Myra says his lawyer, Laura Cabott, told him where he might get some advice about trauma and managing money, but she didn’t press him on it. He had other ideas anyway. “I can handle it,” he told her. “And if I need to cry, I can go up into the mountains by myself.” Plus, he had his friend Gatensby, whom he could call when things got really bad.

But this friendship, and the mountains, weren’t enough. Over the next several years, Myra burned through his compensation money like a man possessed. He gave $60,000 to the woman raising his son, and spent the rest on epic binges with friends. He became a brawler, spent time in jail, and traveled the province on a drunken odyssey. “Stayed at the Day’s Inn in Vancouver for a while, very high class, more than a hundred dollars a night.” he says. “I would call room service, tell ‘em I need another case of beer and they went down to the liquor store and got it for me. Met some of my cousins, and got them all wasted.” That party lasted two weeks. Once he hit bottom, he tried to slash his wrists.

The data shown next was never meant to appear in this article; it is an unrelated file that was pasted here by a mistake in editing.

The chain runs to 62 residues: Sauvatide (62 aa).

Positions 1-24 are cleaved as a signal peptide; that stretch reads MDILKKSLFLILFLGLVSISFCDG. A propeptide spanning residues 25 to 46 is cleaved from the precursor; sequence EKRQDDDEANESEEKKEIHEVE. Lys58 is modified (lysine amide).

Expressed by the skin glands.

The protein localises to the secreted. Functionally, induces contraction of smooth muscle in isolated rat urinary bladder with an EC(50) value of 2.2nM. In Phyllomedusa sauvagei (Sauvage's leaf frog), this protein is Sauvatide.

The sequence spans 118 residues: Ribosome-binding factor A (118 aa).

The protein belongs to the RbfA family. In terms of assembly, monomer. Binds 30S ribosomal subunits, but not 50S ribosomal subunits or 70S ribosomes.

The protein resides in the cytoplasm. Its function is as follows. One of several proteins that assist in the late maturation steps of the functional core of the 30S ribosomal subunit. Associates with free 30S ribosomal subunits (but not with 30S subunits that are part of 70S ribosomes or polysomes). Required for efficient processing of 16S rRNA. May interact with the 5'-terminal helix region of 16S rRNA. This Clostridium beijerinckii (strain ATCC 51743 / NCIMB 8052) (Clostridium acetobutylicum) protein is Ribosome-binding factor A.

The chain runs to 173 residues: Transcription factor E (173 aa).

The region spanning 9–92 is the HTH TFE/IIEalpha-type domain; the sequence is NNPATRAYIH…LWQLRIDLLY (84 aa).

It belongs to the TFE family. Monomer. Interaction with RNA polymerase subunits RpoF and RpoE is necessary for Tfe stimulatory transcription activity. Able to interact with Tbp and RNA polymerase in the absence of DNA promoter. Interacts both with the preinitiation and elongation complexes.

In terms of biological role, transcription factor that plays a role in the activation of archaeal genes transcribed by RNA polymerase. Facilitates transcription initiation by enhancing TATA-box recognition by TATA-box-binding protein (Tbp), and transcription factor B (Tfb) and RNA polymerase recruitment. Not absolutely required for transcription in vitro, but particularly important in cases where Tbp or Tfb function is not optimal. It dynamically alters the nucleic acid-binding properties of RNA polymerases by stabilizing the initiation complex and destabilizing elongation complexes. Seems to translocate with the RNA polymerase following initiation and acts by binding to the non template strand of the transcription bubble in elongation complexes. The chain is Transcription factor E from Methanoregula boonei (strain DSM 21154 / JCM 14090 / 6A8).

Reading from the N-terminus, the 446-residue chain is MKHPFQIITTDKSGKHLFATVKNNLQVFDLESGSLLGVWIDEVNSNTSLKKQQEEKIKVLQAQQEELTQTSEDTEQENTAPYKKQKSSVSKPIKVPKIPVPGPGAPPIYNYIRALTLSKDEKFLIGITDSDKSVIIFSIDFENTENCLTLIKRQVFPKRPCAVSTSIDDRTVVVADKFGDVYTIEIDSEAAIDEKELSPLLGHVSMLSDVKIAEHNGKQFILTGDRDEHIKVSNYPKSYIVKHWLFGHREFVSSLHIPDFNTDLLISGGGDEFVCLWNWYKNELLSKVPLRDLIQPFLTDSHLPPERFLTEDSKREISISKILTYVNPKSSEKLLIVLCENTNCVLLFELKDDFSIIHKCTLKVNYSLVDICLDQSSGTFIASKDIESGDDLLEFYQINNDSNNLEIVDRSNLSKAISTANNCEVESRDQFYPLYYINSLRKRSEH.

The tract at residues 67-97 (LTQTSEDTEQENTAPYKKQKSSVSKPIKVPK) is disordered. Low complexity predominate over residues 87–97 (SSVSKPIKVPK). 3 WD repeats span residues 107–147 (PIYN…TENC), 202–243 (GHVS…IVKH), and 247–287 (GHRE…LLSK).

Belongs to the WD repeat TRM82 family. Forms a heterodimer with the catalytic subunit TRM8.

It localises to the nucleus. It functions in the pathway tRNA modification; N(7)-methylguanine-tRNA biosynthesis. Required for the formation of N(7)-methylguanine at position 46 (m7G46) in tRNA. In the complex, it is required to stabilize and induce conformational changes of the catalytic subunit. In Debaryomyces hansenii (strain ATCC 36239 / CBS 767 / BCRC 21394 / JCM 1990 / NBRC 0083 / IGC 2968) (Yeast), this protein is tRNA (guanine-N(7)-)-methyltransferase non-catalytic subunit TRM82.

Today, Myra lives on the streets of Whitehorse with “two cents in my back pocket.” His spiral downwards is mostly a blur. He’s a trained heavy equipment operator, but he’s too damaged by addiction to work. His hands shake when he talks.

Yet lawyer Laura Cabott argues that the media exaggerate stories with bad endings. “I’ve been doing this for 13 years,” she says, “and I’ve had hundreds of clients and I’ve found that generally people do wise things with their money.”